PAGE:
Denmark is a leader among OECD member countries in terms of its well-designed policies for renewable energy, energy efficiency and climate change. The country is a forthright voice in international for a for climate policy and a strong advocate of tougher climate-change mitigation measures. A long history of consensus-based policy making and political stability has been leveraged to develop Denmark’s far-reaching and comprehensive energy policies, and also allowed a clear long-term vision to emerge.
Denmark’s long-term energy goal is to become completely independent of fossil fuels use by 2050. In 2011, the government published the Energy Strategy 2050, a detailed and ambitious policy document that sets out a series of new energy-policy initiatives. The strategy aims to transform Denmark into a low-carbon society with a stable and affordable energy supply.
The first phase of the strategy focuses on a series of short-term initiatives that significantly reduce dependence on fossil fuels by strengthening and expanding existing policies in energy efficiency and renewable energy. The second and third phases will involve development and implementation of long-term energy solutions including building a green transport sector and promotion of smart grids.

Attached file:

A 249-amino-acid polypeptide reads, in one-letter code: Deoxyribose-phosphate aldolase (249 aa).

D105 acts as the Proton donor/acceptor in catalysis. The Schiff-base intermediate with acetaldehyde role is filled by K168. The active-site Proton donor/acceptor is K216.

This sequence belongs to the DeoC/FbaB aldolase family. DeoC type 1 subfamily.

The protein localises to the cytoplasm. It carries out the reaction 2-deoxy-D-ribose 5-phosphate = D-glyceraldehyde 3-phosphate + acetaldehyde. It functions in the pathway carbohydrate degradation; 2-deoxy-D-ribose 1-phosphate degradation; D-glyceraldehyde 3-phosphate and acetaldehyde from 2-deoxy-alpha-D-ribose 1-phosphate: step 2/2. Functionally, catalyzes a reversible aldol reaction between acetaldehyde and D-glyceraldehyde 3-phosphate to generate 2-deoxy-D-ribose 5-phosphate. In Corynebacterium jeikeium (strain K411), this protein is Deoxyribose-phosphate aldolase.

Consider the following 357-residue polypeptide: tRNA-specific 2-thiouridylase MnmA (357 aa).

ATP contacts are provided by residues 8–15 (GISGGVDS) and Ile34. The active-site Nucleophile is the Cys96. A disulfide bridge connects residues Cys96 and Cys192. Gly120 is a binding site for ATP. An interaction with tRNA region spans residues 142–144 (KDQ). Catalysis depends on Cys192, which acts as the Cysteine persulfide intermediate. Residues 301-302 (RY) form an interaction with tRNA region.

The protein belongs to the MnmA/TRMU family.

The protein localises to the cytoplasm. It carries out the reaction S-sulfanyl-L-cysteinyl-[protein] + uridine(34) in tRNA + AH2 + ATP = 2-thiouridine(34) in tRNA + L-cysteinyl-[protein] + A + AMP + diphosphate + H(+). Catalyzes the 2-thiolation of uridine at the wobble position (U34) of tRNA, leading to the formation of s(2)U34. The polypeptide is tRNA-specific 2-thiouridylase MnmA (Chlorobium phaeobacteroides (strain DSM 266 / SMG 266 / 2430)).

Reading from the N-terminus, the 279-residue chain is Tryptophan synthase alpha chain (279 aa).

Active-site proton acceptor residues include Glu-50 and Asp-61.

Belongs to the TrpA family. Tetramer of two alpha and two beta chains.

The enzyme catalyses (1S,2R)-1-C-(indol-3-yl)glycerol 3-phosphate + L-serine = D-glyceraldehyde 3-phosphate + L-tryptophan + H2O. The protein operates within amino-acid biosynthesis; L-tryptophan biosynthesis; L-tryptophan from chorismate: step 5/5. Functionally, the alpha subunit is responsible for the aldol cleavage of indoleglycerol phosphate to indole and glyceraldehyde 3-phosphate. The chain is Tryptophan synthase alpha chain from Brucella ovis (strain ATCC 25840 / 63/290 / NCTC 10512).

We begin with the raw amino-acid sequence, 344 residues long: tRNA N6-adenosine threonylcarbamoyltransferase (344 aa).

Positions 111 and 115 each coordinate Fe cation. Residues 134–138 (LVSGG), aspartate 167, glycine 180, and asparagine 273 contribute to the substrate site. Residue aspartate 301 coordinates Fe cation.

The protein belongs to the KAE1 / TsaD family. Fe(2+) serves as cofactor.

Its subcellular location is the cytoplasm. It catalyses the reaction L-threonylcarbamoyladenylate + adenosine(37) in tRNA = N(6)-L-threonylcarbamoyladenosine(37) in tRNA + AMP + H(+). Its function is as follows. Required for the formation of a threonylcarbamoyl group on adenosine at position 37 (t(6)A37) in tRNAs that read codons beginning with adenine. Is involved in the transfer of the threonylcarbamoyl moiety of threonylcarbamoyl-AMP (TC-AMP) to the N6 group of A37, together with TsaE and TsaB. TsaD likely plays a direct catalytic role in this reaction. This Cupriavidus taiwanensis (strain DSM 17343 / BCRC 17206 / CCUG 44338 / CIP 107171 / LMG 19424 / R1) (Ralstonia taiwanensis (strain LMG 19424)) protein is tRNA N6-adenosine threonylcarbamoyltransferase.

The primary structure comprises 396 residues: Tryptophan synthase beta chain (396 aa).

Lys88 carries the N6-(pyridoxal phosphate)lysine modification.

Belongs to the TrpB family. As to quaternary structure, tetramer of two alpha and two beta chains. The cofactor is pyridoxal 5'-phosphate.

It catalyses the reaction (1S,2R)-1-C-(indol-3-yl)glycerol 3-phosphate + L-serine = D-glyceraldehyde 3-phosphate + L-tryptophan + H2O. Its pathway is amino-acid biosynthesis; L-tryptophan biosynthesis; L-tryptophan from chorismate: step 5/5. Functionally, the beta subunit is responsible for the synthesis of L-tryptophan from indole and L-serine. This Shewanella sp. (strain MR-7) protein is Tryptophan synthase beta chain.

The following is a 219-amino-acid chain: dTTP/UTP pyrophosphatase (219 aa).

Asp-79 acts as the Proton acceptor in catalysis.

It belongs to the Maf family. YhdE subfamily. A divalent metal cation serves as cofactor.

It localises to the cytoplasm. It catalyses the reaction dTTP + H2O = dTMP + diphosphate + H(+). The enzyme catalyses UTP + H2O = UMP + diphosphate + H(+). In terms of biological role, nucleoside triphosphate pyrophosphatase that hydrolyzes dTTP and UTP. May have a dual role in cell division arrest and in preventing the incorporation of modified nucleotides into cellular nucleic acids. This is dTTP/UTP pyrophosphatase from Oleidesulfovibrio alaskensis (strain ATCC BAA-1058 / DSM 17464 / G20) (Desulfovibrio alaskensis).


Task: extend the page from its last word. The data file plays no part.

This review analyses the energy-policy challenges facing Denmark as it develops and implements the ambitious policies outlined in the Energy Strategy 2050, and provides critiques and recommendations for further policy improvements in particular sectors. The intent of the review is to assist Danish policy makers as they move towards a sustainable, low-carbon energy future.